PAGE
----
Facing More Powerful Enemies, IDF Steps Up Training

The Fellowship  |  March 7, 2017

A young soldier in a full uniform and helmet while on top of a tank.
Facing More Powerful Enemies

Each day, it seems another of Israel’s many enemies is making threats against the Jewish state, if not directly attacking the nation’s borders and people. Because of the increasing strength of those who would harm Israel, Yaakov Lappin writes at JNS, the IDF has proportionately increased the scope and frequency of its troops’ combat training:

In the event of any future large-scale conflict—whether it be against Hezbollah in southern Lebanon and possibly in Syria, where Hezbollah has a heavy presence; against Hamas in Gaza; or against other foes in other arenas—Israeli military planners believe they will need a ground offensive involving maneuvering divisions, in addition to the use of massive firepower against enemy targets. 

Should Israeli military formations need to cross borders to engage enemies and extinguish rocket fire on the Israeli home front, they will have to deal with heavily armed guerrilla-terrorist forces—entrenched in the middle of built-up civilian areas—with access to tunnels, underground bunkers, anti-tank missiles, mortars, machine guns and mines…

Technological breakthroughs have allowed the IDF to merge the digital command networks of all three branches. They also allowed the army to create a single digital command network for all ground units, including an interactive map showing the location of hostile and friendly forces.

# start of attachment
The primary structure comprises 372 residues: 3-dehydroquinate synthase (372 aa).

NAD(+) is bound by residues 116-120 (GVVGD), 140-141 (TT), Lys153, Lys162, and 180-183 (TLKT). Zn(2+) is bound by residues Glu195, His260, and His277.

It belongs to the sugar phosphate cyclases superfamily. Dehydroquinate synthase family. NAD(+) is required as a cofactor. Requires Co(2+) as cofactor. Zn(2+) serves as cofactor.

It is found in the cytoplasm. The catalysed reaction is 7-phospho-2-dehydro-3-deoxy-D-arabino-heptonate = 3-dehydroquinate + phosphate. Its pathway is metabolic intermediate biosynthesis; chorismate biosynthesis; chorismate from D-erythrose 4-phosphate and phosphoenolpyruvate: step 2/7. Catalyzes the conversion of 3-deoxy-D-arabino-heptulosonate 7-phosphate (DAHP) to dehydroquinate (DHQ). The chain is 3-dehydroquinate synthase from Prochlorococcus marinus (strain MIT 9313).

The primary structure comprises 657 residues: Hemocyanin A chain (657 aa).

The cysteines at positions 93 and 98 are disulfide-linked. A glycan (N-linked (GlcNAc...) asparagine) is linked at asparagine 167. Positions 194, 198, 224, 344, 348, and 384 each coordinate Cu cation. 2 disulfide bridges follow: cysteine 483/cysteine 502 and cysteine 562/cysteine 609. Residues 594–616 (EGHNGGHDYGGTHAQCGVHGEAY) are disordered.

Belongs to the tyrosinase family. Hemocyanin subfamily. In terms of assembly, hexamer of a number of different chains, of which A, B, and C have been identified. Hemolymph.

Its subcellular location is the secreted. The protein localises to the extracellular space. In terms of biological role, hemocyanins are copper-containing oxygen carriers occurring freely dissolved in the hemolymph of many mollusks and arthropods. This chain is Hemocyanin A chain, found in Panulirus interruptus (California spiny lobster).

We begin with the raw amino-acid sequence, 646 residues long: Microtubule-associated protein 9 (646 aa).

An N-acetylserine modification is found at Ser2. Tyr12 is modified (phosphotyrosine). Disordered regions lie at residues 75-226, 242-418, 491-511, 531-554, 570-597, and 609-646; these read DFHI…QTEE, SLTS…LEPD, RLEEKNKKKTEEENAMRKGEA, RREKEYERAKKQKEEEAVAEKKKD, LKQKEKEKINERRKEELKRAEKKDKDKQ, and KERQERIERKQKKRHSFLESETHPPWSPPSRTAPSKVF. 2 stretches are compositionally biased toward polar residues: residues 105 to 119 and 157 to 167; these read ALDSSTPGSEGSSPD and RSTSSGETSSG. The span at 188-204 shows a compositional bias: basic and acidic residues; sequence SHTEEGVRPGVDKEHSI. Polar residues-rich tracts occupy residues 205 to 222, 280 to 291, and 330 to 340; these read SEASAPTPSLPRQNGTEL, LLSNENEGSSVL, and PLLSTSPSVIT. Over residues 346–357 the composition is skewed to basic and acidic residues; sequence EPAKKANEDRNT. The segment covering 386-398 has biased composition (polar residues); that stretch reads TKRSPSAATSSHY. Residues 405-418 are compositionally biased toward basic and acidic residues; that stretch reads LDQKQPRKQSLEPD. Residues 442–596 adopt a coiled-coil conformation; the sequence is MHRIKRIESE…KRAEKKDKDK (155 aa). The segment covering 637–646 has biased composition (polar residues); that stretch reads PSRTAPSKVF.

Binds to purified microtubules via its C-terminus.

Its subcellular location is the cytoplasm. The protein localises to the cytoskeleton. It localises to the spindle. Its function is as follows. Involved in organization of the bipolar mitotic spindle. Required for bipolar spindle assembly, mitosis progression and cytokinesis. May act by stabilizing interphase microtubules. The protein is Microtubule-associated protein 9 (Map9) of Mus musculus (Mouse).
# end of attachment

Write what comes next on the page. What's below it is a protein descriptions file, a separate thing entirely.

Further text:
Many of the new developments have had a profound impact on cooperation. Tanks, for example, can receive live intelligence feeds from drones or fighter jets, and battalion commanders can instantly transmit enemy target coordinates to a navy missile ship, which can then attack with guided sea-to-shore missiles. 

Further, the IDF’s Military Intelligence Division, in the course of a battle, can send information on enemy targets as it receives it, making the targets come alive on digital maps accessed by commanders in the field. 

The IDF has realized how acute integration is, and has invested in technologies that link intelligence collectors, field units, and units that deliver firepower, Chorev said…